With no code-enforcement officer in Los Gatos, several residents are complaining about reactionary enforcement, rather than a proactive approach to property related nuisance violations.
The offenses, which according to Patch Watchers seem to be on the increase, range from illegal signs, storage of hazardous waste, development without permits, accumulation of garbage, overgrown vegetation, dilapidated or abandoned buildings, storage of unlicensed vehicles, etc.
that looks at some of the blight and code-enforcement problems in and around the town. Originally started by this editor looking for trouble areas, it's now running based on frequent tips from local residents who report the problems in the hopes of getting them solved through exposure.
On Sept. 4, Los Gatos Town Manager Greg Larson presented a report to the Los Gatos Town Council about the issue.
Larson wrote that the town has received complaints that zoning violators are allowed too much time to remedy their violations through revised CUP applications and that complaining parties can't publicly express their concern with the enforcement process and results.
The town had one full-time code enforcement officer until 2008, when the position was eliminated due to budget constraints and the recession. The officer's duties were distributed to a variety of staff, including building inspectors, planners, town attorney's office and the town building official.
Given the limited resources, the town's Code Enforcement Program, administered primarily through the Community Development Department, operates on reactive basis to complaints from the community, the elected and appointed officials, and the Town Manager's Office, Larson said. The program receives some assistance from the Los Gatos-Monte Sereno Police and Los Parks and Public Works departments.
"One of the primary disadvantages to this approach has been the lack of accountability and standardization in enforcement cases, particularly with the continued follow-up or monitoring of compliance that is often necessary," Larson wrote. "Moreover, the staff members that are currently involved in code enforcement activities have neither the necessary training nor thorough understanding of the various Town codes and relevant county, state and federal codes to effectively perform this function."
But help is on the way. With the recovering economy, revenues have increased and staff is now pursuing a temporary code enforcement officer that will be reinstated during the fiscal year 2012-13 mid-year budget adjustments, Larson said.
The cost of a single code enforcement officer is approximately $115,000 a year, Larson said, which excludes associated costs for legal assistance, administrative support, and materials and supplies. The town, however, could spend up to $175,000 total to resurrect the position and participate in Project Sentinel, which provides tenant/landlord dispute resolution services.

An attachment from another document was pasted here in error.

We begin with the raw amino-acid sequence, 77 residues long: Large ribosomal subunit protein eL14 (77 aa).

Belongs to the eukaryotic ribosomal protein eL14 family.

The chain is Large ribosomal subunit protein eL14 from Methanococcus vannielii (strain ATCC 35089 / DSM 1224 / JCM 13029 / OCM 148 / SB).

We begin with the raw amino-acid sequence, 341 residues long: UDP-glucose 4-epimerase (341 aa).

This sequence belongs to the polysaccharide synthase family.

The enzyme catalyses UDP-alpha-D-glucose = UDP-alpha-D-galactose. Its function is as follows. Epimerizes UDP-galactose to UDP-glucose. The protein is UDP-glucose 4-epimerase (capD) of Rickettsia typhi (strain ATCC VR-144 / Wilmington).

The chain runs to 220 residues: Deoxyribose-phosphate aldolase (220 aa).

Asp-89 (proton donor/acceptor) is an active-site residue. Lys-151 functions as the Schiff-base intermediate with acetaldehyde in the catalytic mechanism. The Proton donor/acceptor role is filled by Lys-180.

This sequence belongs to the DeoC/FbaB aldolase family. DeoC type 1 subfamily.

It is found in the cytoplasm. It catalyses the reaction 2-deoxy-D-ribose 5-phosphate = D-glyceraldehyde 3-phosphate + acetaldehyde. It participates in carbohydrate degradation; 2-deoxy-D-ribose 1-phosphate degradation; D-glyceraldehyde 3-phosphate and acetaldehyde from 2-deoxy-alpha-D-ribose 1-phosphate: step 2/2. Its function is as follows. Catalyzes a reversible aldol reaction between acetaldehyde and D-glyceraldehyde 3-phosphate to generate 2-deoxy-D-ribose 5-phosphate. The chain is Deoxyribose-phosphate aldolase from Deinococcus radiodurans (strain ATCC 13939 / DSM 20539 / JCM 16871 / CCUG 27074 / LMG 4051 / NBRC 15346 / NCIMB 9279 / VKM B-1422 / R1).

Project Sentinel provides community mediation programs in Los Altos, Los Altos Hills, Mountain View and Palo Alto.
However, even with the filling of the position, the code enforcement workload may still prevent the town from adopting a more proactive approach, he added.
The attached chart is a summary of the code enforcement case workload for the past two years. Of the 311 cases in fiscal year 2010-11 and 295 in fiscal year 2011-12, approximately six new complaints per week each year, the majority are related to property nuisance, noise, abandoned vehicles, building code, and illegal signs, he said.
Los Gatos Parks and Public Works Director Todd Capurso said last week the purpose of the report presented by Larson was to receive general feedback from the Council and that no action would be taken until later this year.
"We've put together kind of a working plan where we say, 'here are the types of [code enforcement] violations that are usually brought forward through a variety of mechanisms and we really don't have a uniform way to approach them because code enforcement has fallen to the building inspectors out of necessity," Capurso said.
A staff of four building inspectors and the chief building official have been busy attending to most of the code enforcement issues which have to do with building and zoning type of violations. Fortunatly, one of the town's building inspectors used to be a code enforcement officer so he has the background and also served as a police officer at another municipality, Capurso said.
"Our development activity is on the rise ... as applicants come forward and they're paying money for their projects to move through the process and they expect a certain turnaround on their inspections, the building inspection will have less and less time to deal with code enforcement ... out of that necessity code enforcement will get less and less attention," Capurso added.